"Forcing John Doe 150 to sit through yet another deposition is not only duplicative, unnecessary and unduly burdensome, but it would force this victim of childhood sexual abuse to, again, relive the trauma of his abuse," his lawyers wrote. They said he settled with Penn State in 2013 and has kept his abuse a secret from those closest to him.

They alleged the abuse occurred when the man was a 14-year-old participant at a Penn State football camp but disclosed no other details.

Paterno, who died in 2012, said in an interview before his death that an assistant's report in 2001 of Sandusky attacking a boy in a team shower at the State College campus was the first he knew of such allegations against his longtime top assistant.

Sandusky, a former Penn State assistant football coach, was convicted of 45 counts of child sexual abuse and is serving a sentence of 30 to 60 years in prison. He maintains his innocence and is pursuing an appeal.

John Doe 150's lawyer, Slade McLaughlin, said in a phone interview Wednesday that his client was concerned about "nuts" harassing him over his role in the scandal, which has generated strong feelings.

"Some of these people are really over the top and some of these people are militant, and some of these people, in my mind, are terrorists," McLaughlin said.

The filing comes two days after Penn State asked the judge to reject a subpoena from the NCAA in the Paterno family lawsuit, seeking the man's name and the identity of a Sandusky accuser who made a confidential settlement with the school over claims he was abused as a boy by Sandusky in 1971.

Penn State said neither settlement agreement contains specifics about either man's claims.

In May, the judge in the insurance dispute being litigated in Philadelphia said in a written opinion that there was a claim that Paterno was informed by a boy in 1976 that Sandusky had abused him. The school subsequently also confirmed it had settled over a 1971 allegation.

The judge has since decided to disclose more information about the two claims, details that are expected to be made public in about three weeks.

The Paternos are suing the NCAA, saying it used a Penn State-commissioned report that harmed their commercial interests. Two former Penn State coaches, Jay Paterno and Bill Kenney, are also suing the NCAA, saying the report made it impossible for them to find comparable work.

Jerry Sandusky granted hearing in appeal of sex abuse conviction

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The Associated Press

Jerry Sandusky granted hearing in appeal of sex abuse conviction

HARRISBURG, Pa. — A judge on Thursday ordered hearings to let former Penn State assistant football coach Jerry Sandusky develop more information as he tries to overturn his child molestation conviction.

Judge John Cleland said the three days of proceedings in August will address, in part, whether defense lawyers should have called Sandusky to testify and whether prosecutors improperly leaked information about the grand jury investigation.

The hearing also will delve into whether prosecutor Joe McGettigan lied during closing arguments at Sandusky's 2012 trial when he said he did not know the identity of a figure referred to as Victim 2.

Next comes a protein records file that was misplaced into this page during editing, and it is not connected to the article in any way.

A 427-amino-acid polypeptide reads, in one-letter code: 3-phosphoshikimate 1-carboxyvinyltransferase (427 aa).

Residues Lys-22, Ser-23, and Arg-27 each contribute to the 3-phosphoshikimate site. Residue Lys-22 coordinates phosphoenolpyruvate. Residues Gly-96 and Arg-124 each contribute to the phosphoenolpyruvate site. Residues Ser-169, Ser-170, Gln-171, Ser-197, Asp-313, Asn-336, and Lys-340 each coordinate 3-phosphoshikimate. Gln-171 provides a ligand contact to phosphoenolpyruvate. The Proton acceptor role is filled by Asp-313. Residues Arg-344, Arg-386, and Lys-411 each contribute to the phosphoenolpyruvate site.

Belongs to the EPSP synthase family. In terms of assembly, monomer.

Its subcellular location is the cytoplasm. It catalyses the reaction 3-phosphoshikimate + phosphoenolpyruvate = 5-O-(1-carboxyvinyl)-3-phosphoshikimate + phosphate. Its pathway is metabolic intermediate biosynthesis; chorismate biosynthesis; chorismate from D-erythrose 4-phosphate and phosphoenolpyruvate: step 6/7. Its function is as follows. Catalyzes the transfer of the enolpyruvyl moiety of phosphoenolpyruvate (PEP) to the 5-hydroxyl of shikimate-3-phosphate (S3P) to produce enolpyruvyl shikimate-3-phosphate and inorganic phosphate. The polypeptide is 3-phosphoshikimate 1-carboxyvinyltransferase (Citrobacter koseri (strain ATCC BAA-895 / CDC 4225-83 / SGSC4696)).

"The question is what Mr. McGettigan believed to be true when he made the statement to the jury," Cleland said.

Sandusky, 72, is serving a 30- to 60-year sentence for 45 counts of child sexual abuse covering 10 victims.

Eight young men testified they had suffered abuse at Sandusky's hands. The two others were Victim 2, who assistant coach Mike McQueary testified he saw being abused by Sandusky in team shower in 2001, and a boy who was reportedly seen by a custodian with Sandusky in the locker room.

Also at issue on appeal are decisions by Sandusky's lawyers to let him do an television interview with NBC's Bob Costas soon after his arrest, to waive his preliminary hearing and to not use grand jury testimony by three Penn State administrators.

A spokesman for the attorney general's office said prosecutors feel strongly that Sandusky's appeal is meritless and they plan to challenge the claims vigorously. A message seeking comment from Sandusky's appellate lawyer, Al Lindsay, was not immediately returned.

Cumberland County prosecutor Dave Freed, speaking for the state district attorneys' association, said complicated cases sometimes generate multi-day post-conviction appeals hearings.

"This order seems to me very much in keeping with the way Judge Cleland conducts business, which is he lays out very clearly what he expects, how he expects the hearing to go, allows sufficient time for it and allows the parties to prepare so he can use court time efficiently," Freed said.

Sandusky previously lost direct appeals to the state's Supreme and Superior courts. He is now pursuing claims under the state's Post-Conviction Relief Act, which is confined to newly discovered evidence, constitutional violations and ineffective lawyering.

Brother of St. Joe's DeAndre' Bembry shot and killed in North Carolina

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AP

Brother of St. Joe's DeAndre' Bembry shot and killed in North Carolina

The brother of Saint Joseph's NBA prospect DeAndre' Bembry was shot and killed early Saturday morning in Charlotte, North Carolina, according to Philly.com.

According to Philly.com, Adrian Potts, 20, was gunned down outside an apartment building near the UNC-Charlotte campus and was one of four people shot. The others are expected to recover, and no arrests have been made.

St. Joe's head coach Phil Martelli told Philly.com on Sunday night he heard the shooting occurred over a cellphone, and Potts' mother, Essence Bembry, told Martelli that Potts was not involved in the dispute. Martelli spoke to both DeAndre' and Essence Bembry as they were flying to Charlotte on Sunday morning.

According to Martelli, DeAndre' is "awful, just awful."

In a text message to Philly.com, Essence said, "Adrian was a unique soul. He lost his life breaking up a fight. Always a peacemaker."